Fifty patients awaiting CRT at our center between July 2004 and June 2006 were invited to participate in this study. Standard clinical guidelines were used to assess suitability for CRT (10). All patients were in NYHA functional class III to IV. All patients were receiving optimal medical therapy for CHF and had been in a stable condition for more than 1 month (no hospital stay for heart failure, no change in medication, and no change in NYHA functional class). All had a QRS width >120 ms and a left ventricular EF <35%. Exclusion criteria included noncardiac physical limitation (e.g., arthritis, pulmonary disease, myocardial infarction within the last 3 months), coronary artery bypass grafting or percutaneous transluminal coronary angioplasty within the last 3 months or planned for the future, and significant untreated valvular heart disease. The study was approved by the Liverpool local research ethics committee, and informed written consent was obtained from all patients.
All patients underwent cardiopulmonary exercise testing, a resting transthoracic echocardiogram, QOL assessment with the Minnesota Living With Heart Failure (MLWHF) questionnaire, and measurement of peak skeletal muscle torque during extension. All measurements were taken at baseline and repeated 3 and 6 months after CRT. Before the study a separate familiarization test was performed and the results discarded.
After the 3-month assessment patients were randomized (as described in the following text) into either an exercise group (n = 25) or a control group (n = 25). The exercise group underwent a program of physician-supervised exercise training consisting of 3 30-min visits/week. Each session consisted of 10 min treadmill walking followed by 10 min cycling and then a further 10 min treadmill walking. The intensity was 80% of the peak heart rate (HR) achieved at the 3-month test for the first 4 weeks, 85% for the next 4 weeks, and 90% for the final 4 weeks. This was performed at a nonclinical setting (Liverpool John Moores University) away from the base hospital. Patients were supervised by an advanced life support-trained physician not involved in the CRT implant or follow-up at the base hospital (Liverpool Heart and Chest Hospital). Clinical follow-up was organized at the base hospital for both groups. The exercise group was not provided with any specific instruction or guidance to perform exercise outside of the study. The control group was given no specific advice on exercise training and underwent no supervised training. No change in cardiac medication occurred as part of the study protocol.
Randomization occurred at 3 months. It was not performed at baseline, to eliminate the potential for bias due to pre-emptive training in the exercise group. Randomization was performed with a simple sealed envelope method. Fifty sealed envelopes, 25 with exercise training and 25 with control, were placed into a box. After the 3-month assessment for each patient, an envelope was picked by a person not involved in the study.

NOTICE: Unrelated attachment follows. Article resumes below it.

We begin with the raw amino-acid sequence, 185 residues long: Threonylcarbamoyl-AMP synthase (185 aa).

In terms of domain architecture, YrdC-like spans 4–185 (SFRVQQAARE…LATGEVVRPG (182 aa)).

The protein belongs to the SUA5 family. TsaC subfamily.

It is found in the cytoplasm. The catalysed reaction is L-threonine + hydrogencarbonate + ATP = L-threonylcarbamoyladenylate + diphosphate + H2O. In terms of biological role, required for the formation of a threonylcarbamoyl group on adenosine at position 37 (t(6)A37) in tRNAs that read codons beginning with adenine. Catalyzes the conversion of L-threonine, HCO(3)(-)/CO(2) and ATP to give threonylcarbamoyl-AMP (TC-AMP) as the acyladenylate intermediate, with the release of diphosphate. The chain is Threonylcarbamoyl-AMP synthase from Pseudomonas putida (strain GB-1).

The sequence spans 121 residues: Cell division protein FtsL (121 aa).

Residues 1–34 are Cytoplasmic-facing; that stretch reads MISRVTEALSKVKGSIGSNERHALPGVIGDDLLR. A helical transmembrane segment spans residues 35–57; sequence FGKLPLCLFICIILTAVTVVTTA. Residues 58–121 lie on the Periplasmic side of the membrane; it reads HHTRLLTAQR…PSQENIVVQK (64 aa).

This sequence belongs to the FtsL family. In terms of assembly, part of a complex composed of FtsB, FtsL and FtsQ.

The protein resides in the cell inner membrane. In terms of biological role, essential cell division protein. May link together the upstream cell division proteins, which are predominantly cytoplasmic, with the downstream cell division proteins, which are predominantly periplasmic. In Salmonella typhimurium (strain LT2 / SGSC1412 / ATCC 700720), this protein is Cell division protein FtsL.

Cardiopulmonary exercise tests
These were conducted as described in previous reports (11,12). Exercise testing was conducted over 2 consecutive days. On the first day resting cardiac output (CO) was measured with the carbon dioxide (CO2) rebreathing technique of Collier (13) and calculated with the indirect Fick method. The concentrations of gases in the rebreathe mixture were 10% CO2, 35% O2, and 55% nitrogen, and the volume was twice that of the subject's resting tidal volume. Before each CO measurement systolic and diastolic blood pressure were measured with a manual sphygmomanometer. Mean arterial pressure (MAP) was calculated from the standard equation: MAP = (systolic pressure + 2 × diastolic pressure)/3 (14). Mean CORestand MAPRestwere calculated from triplicate measurements, separated by 4 min to allow for CO2washout from the circulation.
After this a symptom-limited incremental exercise test was performed on a Cosmos treadmill (Cosmos, Nussdorf-Traustein, Germany) with the modified Bruce protocol to measure the VO2, peak CO2production, respiratory exchange ratio (RER), HR, and exercise duration, with the MedGraphics CPX/D system (Medical Graphics Corporation, St. Paul, Minnesota). At peak exercise blood pressure was measured, a CO2rebreathing maneuver was performed to determine peak CO with the Defares (15) method, and gas concentrations of 5% CO2,35% O2, and 60% nitrogen were employed. Ventilatory anaerobic threshold was calculated with the V-slope method. On the second day a second exercise test was performed to the same VO2and peak CO2production as on the first day. At peak exercise a second peak CO measurement was made with the aforementioned protocol. The 2 peak CO measurements were averaged to obtain a mean COPeak. Cardiac power output (CPO) was calculated at rest and peak exercise from the averaged CO (l/min) and MAP (mm Hg) with the formula:where Kis the conversion factor (2.22 × 10−3) into Watts.